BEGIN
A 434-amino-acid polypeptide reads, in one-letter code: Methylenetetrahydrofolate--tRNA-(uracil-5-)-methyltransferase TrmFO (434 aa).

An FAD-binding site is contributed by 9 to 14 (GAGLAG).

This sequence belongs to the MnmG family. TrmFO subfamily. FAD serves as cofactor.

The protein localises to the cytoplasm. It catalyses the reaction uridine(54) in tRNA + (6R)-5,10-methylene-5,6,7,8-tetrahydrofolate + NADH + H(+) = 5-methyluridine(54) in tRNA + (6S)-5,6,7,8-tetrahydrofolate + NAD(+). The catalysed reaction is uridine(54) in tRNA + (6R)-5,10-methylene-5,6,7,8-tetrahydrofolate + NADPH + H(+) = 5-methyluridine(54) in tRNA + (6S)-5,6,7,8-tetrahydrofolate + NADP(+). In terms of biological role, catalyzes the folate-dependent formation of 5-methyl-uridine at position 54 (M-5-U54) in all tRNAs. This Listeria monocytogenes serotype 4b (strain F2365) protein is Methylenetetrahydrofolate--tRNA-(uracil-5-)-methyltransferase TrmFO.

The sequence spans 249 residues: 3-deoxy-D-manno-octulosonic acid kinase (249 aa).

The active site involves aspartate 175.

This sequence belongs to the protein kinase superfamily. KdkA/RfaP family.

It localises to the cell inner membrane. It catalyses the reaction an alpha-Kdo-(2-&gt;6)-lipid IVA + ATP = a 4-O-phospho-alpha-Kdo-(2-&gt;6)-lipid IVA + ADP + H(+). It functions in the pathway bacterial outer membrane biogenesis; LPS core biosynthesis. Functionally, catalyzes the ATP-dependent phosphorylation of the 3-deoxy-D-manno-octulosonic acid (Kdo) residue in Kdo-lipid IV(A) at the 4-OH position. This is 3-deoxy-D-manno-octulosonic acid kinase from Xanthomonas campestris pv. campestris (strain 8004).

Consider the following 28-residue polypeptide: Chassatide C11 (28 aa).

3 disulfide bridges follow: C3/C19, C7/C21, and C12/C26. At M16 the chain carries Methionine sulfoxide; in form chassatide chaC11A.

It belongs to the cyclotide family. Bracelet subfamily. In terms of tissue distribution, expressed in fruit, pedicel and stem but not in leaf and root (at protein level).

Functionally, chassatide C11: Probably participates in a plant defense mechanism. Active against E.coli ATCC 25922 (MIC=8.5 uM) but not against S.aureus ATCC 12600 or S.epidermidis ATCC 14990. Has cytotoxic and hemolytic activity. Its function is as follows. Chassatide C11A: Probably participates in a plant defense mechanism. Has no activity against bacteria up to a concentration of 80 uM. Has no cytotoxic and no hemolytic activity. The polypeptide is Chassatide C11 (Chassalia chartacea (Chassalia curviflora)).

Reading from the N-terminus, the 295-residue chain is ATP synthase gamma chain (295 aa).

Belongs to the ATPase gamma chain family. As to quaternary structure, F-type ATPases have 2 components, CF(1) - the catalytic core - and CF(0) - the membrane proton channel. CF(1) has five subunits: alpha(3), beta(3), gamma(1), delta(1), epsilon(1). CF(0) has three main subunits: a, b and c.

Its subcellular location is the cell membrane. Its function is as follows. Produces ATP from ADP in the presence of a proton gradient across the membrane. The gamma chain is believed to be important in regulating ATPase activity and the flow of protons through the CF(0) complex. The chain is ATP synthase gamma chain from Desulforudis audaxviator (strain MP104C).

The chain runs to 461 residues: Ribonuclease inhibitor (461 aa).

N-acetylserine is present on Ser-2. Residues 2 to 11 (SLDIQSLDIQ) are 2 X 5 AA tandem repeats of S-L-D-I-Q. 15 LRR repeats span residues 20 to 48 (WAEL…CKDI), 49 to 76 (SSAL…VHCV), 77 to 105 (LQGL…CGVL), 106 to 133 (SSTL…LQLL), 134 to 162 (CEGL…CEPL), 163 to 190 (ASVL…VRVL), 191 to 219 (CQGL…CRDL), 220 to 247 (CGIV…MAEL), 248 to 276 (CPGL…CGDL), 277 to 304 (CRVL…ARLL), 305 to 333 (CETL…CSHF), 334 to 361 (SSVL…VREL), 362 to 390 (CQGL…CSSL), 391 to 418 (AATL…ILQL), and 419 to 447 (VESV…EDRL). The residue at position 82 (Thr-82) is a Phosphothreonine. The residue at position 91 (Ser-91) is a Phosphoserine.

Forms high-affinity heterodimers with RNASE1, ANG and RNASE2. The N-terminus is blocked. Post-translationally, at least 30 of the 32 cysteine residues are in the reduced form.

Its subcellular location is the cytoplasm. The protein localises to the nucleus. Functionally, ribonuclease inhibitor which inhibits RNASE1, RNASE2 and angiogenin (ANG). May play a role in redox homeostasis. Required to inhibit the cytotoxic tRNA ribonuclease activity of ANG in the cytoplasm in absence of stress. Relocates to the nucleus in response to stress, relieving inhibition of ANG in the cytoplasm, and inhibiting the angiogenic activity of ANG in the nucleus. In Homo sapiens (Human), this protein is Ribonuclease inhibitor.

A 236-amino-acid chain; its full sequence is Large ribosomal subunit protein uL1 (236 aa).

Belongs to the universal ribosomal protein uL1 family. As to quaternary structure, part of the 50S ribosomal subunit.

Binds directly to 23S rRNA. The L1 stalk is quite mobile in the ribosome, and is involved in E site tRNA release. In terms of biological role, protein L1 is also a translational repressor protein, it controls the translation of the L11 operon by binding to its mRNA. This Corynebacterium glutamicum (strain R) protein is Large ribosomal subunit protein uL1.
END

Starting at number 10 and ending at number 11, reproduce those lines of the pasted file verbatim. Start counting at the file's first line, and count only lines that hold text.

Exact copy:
3 disulfide bridges follow: C3/C19, C7/C21, and C12/C26. At M16 the chain carries Methionine sulfoxide; in form chassatide chaC11A.

It belongs to the cyclotide family. Bracelet subfamily. In terms of tissue distribution, expressed in fruit, pedicel and stem but not in leaf and root (at protein level).